A dedicated section in heads of terms precedents so that climate change issues become a key issue for any deal team. This will be particularly relevant where parties have public net zero targets.
Why use this?
Parties with net zero targets can embed these into their business from the very start of the transaction. This will make it easier to identify and implement opportunities to reduce the climate impact of transactions, improve reputation, promote climate leadership and collaboration and mitigate risk.
How to use this clause
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The clauses on this website (and published in our Climate Contract Playbook) have been prepared in good faith on a pro bono basis and are free to download and use. The clauses have been drafted and edited by a variety of lawyers and, as such, the approaches to drafting may not conform to any particular drafting norms. We acknowledge this as a consequence of the collaborative drafting process.
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Net Zero Target means the goal of achieving by [2050/INSERT OTHER DATE] a balance between a party’s emissions and removals of greenhouse gases aligned with the UNFCCC’s Paris Agreement goals.
Key Climate Change Considerations
1.1 The [proposed transaction] will be structured so as not to increase, or amplify the impact(s) of climate change or the Parties’ or their subsidiaries’ greenhouse gas (GHG) emissions.
1.2 The Parties [have signed up to the Race to Zero and] acknowledge their common intention to achieve their respective Net Zero Targets and align with the objectives of the Paris Agreement, in particular pursuing efforts to limit global temperature increase to 1.5 degrees Celsius above pre-industrial levels, and achieving net zero or net negative emissions by 2050 or sooner, in a manner that promotes a just transition to a low carbon economy and that results in at least a 7%* reduction of greenhouse gas (GHG) emissions year on year.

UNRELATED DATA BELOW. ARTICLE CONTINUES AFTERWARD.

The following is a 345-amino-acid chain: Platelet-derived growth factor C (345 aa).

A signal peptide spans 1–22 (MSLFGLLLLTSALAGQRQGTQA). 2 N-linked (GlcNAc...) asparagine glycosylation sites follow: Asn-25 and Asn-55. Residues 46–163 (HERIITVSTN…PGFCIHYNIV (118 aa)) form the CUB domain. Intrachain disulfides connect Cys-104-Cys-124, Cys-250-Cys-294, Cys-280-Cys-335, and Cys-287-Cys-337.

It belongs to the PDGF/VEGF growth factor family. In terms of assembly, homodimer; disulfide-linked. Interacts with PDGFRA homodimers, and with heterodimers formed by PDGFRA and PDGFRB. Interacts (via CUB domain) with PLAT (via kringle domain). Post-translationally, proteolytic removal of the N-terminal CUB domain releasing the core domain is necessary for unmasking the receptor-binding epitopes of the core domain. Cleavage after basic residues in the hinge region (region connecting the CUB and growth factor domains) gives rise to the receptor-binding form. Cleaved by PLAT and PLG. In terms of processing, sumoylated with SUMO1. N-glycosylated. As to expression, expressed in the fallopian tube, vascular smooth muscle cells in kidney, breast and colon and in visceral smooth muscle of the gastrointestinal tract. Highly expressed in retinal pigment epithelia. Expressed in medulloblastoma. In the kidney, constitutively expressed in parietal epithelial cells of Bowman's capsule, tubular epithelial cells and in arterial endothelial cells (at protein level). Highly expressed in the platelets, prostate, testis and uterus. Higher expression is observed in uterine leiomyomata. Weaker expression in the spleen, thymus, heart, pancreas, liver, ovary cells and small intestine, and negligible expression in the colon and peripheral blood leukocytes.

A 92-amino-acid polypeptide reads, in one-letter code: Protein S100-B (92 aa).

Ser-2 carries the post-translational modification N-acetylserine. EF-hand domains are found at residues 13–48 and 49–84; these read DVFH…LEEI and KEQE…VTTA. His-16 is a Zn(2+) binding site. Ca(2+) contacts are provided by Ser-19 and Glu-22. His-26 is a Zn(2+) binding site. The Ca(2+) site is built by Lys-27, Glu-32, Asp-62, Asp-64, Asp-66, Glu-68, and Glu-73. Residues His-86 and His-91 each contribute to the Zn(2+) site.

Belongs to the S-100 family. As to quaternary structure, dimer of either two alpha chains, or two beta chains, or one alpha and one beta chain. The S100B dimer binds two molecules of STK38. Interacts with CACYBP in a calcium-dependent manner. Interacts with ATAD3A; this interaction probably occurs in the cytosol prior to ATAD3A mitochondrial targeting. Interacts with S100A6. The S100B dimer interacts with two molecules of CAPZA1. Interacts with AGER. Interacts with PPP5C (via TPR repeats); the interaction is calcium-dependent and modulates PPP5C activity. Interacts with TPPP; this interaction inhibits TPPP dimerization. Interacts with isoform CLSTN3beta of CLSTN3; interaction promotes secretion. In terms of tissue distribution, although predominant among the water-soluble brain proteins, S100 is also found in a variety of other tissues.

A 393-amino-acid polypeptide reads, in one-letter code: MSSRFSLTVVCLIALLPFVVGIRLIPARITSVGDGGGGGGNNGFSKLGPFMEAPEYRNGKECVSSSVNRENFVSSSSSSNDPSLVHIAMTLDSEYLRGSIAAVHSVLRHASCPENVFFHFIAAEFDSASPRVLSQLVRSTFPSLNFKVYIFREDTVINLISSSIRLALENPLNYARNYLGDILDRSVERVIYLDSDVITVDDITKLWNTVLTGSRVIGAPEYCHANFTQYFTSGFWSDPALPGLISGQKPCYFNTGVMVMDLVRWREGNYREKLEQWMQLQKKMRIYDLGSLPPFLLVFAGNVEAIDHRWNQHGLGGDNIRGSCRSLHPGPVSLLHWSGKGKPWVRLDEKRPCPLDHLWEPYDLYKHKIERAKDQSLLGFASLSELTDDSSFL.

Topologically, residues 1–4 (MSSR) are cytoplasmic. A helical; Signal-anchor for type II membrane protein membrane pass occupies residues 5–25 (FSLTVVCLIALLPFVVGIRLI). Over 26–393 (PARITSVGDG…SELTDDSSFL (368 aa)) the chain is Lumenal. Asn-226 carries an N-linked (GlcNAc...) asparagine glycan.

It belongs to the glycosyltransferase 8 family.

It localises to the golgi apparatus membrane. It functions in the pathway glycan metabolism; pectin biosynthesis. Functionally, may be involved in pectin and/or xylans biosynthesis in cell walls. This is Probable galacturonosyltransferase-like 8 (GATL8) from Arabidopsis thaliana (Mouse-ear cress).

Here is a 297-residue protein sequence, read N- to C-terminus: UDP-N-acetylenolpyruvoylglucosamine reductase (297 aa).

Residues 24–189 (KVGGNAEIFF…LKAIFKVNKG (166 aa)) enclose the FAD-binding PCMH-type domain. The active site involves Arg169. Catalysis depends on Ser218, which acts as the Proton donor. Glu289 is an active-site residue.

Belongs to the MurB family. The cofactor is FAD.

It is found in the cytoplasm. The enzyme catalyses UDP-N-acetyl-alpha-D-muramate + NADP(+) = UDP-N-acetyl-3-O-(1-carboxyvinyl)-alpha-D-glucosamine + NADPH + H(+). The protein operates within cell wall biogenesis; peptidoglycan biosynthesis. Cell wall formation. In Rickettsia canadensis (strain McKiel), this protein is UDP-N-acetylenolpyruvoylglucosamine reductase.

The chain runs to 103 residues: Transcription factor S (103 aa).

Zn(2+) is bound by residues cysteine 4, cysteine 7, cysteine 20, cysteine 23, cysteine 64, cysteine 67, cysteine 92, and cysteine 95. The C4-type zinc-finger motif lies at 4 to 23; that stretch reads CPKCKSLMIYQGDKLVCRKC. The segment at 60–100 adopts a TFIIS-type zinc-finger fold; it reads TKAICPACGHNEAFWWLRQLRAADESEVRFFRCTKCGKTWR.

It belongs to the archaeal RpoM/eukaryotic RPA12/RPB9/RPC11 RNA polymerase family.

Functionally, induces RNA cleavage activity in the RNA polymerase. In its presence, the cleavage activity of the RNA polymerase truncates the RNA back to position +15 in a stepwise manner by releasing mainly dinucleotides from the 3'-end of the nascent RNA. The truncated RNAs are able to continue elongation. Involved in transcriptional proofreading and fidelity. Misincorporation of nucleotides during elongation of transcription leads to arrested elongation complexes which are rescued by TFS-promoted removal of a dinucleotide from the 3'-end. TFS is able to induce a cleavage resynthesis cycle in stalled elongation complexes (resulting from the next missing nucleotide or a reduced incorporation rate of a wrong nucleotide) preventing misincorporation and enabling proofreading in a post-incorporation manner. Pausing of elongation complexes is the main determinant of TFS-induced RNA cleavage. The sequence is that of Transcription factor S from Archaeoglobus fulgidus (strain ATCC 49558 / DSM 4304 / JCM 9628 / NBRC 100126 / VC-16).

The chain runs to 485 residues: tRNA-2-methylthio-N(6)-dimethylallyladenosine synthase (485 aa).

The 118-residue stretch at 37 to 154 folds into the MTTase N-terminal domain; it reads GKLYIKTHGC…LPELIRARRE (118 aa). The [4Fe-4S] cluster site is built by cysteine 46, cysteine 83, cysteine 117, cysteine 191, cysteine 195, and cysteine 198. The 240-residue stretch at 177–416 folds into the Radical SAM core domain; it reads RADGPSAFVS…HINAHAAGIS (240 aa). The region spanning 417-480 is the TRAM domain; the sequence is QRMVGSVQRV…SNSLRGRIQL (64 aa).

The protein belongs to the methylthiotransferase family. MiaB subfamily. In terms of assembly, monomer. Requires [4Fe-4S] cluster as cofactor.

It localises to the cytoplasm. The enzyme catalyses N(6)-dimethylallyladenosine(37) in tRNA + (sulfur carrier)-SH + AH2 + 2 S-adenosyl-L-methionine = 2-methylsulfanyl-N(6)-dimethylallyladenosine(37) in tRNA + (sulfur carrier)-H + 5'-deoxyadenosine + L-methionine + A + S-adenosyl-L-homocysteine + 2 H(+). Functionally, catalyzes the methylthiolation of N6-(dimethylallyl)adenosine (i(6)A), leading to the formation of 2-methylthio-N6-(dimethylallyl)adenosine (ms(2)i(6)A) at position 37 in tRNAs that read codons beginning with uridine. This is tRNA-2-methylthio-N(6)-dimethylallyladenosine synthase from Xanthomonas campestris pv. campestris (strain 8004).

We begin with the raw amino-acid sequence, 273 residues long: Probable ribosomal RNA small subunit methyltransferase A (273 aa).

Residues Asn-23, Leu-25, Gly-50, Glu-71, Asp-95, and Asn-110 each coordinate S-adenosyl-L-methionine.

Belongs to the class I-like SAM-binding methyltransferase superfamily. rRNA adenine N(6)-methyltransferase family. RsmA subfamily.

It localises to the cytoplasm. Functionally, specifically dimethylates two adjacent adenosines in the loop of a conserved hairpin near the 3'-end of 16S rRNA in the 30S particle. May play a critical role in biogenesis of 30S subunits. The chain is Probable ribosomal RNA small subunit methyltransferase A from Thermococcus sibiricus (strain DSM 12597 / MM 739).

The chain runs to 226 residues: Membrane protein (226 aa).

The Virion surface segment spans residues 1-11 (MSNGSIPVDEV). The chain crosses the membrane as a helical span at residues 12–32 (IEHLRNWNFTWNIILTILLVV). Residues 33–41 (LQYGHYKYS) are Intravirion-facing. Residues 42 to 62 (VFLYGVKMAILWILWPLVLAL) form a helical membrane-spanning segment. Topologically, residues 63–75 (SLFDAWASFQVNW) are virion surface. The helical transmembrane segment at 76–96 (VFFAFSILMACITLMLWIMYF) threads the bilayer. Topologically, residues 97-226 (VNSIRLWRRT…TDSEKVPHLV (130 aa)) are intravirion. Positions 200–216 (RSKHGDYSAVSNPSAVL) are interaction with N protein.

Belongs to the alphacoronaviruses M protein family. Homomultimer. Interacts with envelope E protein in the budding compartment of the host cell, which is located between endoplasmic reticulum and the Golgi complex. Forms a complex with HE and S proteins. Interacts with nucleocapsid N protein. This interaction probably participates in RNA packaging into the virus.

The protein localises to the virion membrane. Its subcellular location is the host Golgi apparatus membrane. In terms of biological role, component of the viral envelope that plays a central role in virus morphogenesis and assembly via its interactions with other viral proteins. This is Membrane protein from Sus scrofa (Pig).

1.3 The Parties agree to work together to:
(i) identify and implement opportunities to reduce the GHG emissions relating to the [proposed transaction];
(ii) incorporate GHG emissions reduction targets and related financial incentives into the proposed transaction [and where possible to involve other parties related to the proposed transaction in such emissions reductions].
(iii) Measure and report GHG emissions relating to the proposed transaction.
1.4 After minimising GHG emissions in accordance with paragraph 1.3 the Parties shall [jointly agree to] offset their remaining GHG emissions.
1.5 The respective directors of the Parties will consider:
1.5.1 the financial risks relating to climate change as part of the due diligence for the [proposed transaction] [in accordance with the [recommendations of the Task Force on Climate-related Financial Disclosures / Bank of England’s climate risk taxonomy and climate stress tests] including the:
a) physical risks;
b) transition risks; and
c) litigation risks],
and related scenario analysis as recommended by the Task Force on Climate-related Financial Disclosures; and
1.5.2 how wider local and global stakeholders (including employees, clients, end customers and supply chain partners) may be affected by both climate risk and the transition to a low carbon economy in relation to the proposed transaction and how the Parties might help to improve their resilience.
[1.6 If having considered the risks [summarised in paragraph 1.5] the Parties conclude that there are [significant] climate risks present in the [proposed transaction] they will, as a Condition Precedent or Condition Subsequent, agree a plan to mitigate the risks identified.]
[1.7 The Parties shall conduct the proposed transaction and related due diligence in accordance with the Green Transaction Execution Protocols annexed at Schedule 1.]
[1.8 The Parties [undertake to disclose to each other all climate policy engagement, climate leadership, lobbying activities, trade association memberships and public policy positions that may support or undermine the goals of the Paris Agreement/agree not to undertake any direct or indirect climate policy engagement, lobbying activities, trade association memberships or public policy positions that may undermine the goals of the Paris Agreement.]